Fig. 1. (a) Refractive index profile with 2D gradient and (b) its discrete approximation. (c) Implementation of the profile with the GPC.

2. Graded photonic crystals in metamaterial regime

Consider a 2D device with a GRIN medium whose refractive index profile n(x,y) in xy-plane is shown in Fig. 1(a). In order to realize this profile, it is firstly approximated with discrete one as shown in Fig. 1(b). Each ij-cell is a square of side a, the coordinates of its central point are xi and yj and the cell refractive index, nij, is equal to n(xi,yj). The ray path through the GRIN medium is governed by equations of Hamiltonian optics [27

27. Y. A. Kravtsov and Y. I. Orlov, Geometrical Optics of Inhomogeneous Media, (Springer-Verlag, 1990).

]. Hamiltonian for the ij-cell is a plane wave dispersion

k=nijωc,
(1)

where c is speed of light in vacuum and k is modulus of wave vector in xy-plane.

Implementation of the refractive index profile from Fig. 1(b) requires use of many materials with appropriate discrete values of refractive index. If the refractive index distribution is slowly varying, simpler realization can be achieved by GPC with square lattice whose cross section in the xy-plane is shown in Fig. 1(c). Dielectric rods of only one material are used while their radii are spatially varying. εrod is the permittivity of dielectric rods and εhost is the permittivity of the host medium. The field propagation can be treated by equations of Hamiltonian optics [17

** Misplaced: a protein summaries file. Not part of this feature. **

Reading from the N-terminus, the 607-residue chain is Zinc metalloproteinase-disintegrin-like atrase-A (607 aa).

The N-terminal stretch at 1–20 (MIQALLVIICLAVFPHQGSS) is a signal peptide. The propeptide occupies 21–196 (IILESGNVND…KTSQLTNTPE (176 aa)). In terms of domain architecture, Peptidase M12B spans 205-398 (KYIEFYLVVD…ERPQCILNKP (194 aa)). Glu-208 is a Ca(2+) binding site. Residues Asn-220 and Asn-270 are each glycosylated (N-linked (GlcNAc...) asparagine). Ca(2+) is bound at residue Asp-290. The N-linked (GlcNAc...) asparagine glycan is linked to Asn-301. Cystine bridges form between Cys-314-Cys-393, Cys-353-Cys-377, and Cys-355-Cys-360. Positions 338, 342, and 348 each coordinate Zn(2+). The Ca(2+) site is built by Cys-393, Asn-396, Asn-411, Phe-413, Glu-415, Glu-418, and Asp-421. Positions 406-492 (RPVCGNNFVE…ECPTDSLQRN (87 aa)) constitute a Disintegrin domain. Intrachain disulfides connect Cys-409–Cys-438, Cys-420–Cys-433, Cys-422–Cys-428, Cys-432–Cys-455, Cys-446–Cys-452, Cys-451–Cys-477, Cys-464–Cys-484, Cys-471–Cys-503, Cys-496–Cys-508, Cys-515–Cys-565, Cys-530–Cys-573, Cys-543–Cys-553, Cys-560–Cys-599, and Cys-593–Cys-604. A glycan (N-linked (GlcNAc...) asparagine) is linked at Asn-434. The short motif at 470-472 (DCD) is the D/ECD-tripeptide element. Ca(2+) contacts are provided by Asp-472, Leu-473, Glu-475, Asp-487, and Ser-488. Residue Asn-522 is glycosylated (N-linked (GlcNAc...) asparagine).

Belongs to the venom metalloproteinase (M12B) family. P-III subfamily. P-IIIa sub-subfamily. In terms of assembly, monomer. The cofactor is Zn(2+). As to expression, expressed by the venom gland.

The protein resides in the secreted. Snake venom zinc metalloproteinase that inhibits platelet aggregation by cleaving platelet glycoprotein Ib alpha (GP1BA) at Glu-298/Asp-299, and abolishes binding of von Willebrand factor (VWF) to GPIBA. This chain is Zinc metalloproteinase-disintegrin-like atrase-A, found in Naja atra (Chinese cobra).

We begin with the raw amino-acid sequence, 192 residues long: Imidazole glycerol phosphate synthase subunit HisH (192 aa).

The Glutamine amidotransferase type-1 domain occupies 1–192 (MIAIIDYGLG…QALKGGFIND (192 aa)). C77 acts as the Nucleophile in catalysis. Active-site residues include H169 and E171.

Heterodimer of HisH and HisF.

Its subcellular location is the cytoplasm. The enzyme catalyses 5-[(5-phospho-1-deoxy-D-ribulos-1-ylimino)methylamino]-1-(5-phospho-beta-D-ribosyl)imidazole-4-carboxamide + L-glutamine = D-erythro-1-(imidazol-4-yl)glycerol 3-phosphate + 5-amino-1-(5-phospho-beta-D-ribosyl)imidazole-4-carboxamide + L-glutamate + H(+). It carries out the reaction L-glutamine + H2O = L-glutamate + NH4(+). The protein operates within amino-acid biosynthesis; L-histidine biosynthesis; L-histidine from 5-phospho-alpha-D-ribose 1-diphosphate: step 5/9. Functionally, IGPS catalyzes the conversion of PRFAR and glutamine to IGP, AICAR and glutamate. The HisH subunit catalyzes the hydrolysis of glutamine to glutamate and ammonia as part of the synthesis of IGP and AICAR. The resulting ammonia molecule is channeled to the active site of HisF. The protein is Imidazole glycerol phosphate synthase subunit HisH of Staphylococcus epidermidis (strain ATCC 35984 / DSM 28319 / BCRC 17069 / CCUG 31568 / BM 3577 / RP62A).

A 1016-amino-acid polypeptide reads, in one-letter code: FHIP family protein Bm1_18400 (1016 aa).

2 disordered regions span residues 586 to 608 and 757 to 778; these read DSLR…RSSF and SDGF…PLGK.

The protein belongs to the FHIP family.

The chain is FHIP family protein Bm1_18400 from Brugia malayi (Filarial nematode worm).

17. P. S. J. Russell and T. A. Birks, “Hamiltonian optics of nonuniform photonic crystals,” J. Lightwave Technol. 17, 1982 (1999). [CrossRef]

,18

18. Y. Jiao, S. Fan, and D. A. B. Miller, “Designing for beam propagation in periodic and nonperiodic photonic nanostructures: Extended Hamiltonian method,” Phys. Rev. E 70, 036612 (2004). [CrossRef]

] if the field can be approximated with a plane wave locally. This is fullfiled in the lowest band except in the vicinity of the band edge [28

28. W. Smigaj and B. Gralak, “Validity of the effective-medium approximation of photonic crystals,” Phys. Rev. B 77, 235445 (2008). [CrossRef]

]. Here equifrequency contours (EFCs) can be approximated with circles and the GPC can be modeled with isotropic and homogeneous medium locally [29

29. P. A. Belov and C. R. Simovski, “Homogenization of electromagnetic crystals formed by uniaxial resonant scatterers,” Phys. Rev. E 72, 026615 (2005). [CrossRef]

], whose dispersion is

k=(neffα(k))ijω(k)c,
(2)

with (nαeff(k))ij being the frequency dependent effective refractive index obtained from dispersion curves of a PC whose unit cell is the ij-cell whereas α stands for transverse magnetic (TM, magnetic field is in xy-plane) and transverse electric mode (TE, electric field is in xy-plane). Equations (1) and (2) have to be equivalent in order that the GPC from Fig. 1(c) would implement GRIN medium from Fig. 1(b), which gives the condition to determine a radius of rod, rij, of the ij-cell:

(neffα(k))ij=nij.
(3)